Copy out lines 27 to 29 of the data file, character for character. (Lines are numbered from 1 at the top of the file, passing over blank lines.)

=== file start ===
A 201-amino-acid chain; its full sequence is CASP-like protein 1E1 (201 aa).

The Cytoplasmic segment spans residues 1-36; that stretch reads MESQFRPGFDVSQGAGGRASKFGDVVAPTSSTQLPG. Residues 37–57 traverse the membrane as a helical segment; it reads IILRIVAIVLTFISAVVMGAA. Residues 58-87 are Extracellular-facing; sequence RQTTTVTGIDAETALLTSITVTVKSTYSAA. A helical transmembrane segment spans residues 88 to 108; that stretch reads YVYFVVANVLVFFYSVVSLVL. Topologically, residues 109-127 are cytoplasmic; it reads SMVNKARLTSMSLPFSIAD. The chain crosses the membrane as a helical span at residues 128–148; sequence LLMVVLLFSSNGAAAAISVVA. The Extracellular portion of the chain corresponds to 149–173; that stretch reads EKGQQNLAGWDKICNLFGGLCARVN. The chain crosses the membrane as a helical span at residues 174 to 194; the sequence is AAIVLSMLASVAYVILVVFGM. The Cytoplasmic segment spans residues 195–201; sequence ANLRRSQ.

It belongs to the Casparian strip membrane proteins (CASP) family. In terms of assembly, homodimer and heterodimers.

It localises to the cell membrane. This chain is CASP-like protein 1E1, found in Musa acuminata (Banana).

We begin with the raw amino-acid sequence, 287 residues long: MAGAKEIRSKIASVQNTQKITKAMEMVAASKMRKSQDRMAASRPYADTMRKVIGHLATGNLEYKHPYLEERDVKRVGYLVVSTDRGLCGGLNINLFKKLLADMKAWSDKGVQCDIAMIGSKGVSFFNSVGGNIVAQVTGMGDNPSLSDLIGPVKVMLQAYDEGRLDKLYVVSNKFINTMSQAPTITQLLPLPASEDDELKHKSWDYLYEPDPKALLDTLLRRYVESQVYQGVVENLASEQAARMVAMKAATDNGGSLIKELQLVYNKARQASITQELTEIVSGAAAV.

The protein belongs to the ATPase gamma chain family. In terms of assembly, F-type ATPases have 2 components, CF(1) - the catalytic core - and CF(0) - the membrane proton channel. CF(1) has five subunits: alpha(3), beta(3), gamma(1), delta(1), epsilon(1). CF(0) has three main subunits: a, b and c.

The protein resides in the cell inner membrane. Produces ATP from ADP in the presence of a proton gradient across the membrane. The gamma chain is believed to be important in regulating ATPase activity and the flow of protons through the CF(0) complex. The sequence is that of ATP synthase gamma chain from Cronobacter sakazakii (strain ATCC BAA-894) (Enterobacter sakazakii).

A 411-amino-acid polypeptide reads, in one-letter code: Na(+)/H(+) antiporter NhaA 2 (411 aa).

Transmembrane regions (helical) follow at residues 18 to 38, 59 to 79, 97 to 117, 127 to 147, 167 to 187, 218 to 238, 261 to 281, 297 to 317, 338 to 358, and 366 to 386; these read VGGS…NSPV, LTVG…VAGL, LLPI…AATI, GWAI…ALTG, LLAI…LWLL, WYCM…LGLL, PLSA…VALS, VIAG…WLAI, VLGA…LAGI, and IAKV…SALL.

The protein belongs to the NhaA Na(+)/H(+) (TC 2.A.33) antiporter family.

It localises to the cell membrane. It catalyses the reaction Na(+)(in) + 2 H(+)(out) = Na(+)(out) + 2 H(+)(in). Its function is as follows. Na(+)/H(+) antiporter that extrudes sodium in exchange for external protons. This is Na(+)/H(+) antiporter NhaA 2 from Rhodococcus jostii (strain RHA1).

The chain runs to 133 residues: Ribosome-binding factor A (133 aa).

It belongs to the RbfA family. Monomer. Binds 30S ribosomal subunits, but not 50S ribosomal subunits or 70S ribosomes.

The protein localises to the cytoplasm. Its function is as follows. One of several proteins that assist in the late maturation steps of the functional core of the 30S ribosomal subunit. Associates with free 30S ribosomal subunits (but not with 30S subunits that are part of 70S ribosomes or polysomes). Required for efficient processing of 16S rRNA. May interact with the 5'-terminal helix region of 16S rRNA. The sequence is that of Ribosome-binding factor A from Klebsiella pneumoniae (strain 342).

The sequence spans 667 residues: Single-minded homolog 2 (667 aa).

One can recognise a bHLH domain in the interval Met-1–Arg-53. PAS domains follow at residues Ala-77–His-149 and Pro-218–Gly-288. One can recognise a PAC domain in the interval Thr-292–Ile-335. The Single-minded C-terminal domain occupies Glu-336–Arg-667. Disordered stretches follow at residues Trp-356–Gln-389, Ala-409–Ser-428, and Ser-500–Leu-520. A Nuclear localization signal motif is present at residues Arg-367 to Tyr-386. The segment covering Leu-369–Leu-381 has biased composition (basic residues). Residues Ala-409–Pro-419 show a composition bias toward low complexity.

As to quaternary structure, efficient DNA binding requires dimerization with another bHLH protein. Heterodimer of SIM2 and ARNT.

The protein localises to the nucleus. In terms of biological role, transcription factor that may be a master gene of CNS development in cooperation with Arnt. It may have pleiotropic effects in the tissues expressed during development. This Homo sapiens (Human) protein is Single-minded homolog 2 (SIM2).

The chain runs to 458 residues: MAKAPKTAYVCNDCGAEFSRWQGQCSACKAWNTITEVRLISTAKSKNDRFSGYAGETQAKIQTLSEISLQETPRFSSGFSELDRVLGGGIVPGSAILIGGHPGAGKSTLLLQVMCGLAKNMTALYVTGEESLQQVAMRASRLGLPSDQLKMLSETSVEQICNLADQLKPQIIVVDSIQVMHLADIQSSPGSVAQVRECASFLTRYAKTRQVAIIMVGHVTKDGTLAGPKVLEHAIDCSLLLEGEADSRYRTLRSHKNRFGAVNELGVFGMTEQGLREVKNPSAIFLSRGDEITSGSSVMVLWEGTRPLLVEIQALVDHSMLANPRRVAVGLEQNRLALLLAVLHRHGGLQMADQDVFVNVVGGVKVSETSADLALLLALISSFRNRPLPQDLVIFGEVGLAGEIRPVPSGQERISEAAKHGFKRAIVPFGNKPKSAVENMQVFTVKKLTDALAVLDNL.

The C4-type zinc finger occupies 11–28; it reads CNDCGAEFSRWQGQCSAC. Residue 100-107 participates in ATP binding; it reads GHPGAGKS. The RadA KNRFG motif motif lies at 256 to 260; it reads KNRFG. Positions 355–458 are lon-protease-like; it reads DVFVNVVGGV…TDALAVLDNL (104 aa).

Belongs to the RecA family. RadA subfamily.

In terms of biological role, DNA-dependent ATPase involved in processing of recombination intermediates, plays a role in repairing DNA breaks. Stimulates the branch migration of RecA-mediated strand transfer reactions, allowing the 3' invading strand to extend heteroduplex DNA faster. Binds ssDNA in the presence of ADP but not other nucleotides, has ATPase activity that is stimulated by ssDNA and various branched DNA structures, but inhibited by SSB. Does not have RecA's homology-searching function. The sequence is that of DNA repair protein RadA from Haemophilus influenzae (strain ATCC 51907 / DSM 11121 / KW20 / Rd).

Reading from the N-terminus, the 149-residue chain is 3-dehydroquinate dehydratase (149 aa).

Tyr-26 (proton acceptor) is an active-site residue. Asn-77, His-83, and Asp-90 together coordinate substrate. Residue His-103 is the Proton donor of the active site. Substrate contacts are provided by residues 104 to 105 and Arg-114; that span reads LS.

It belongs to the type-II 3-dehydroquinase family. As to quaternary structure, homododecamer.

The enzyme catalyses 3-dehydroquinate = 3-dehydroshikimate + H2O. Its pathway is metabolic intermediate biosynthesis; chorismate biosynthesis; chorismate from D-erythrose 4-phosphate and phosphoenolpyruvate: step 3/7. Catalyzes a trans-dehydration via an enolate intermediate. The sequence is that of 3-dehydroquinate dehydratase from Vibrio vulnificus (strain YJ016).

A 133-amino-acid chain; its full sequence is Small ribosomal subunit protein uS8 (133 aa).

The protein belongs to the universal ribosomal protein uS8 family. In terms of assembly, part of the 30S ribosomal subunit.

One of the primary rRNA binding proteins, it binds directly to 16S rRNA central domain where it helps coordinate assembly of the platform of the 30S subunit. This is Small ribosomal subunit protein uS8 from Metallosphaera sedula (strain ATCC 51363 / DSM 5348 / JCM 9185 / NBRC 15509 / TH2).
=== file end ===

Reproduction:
A 133-amino-acid chain; its full sequence is Small ribosomal subunit protein uS8 (133 aa).

The protein belongs to the universal ribosomal protein uS8 family. In terms of assembly, part of the 30S ribosomal subunit.

One of the primary rRNA binding proteins, it binds directly to 16S rRNA central domain where it helps coordinate assembly of the platform of the 30S subunit. This is Small ribosomal subunit protein uS8 from Metallosphaera sedula (strain ATCC 51363 / DSM 5348 / JCM 9185 / NBRC 15509 / TH2).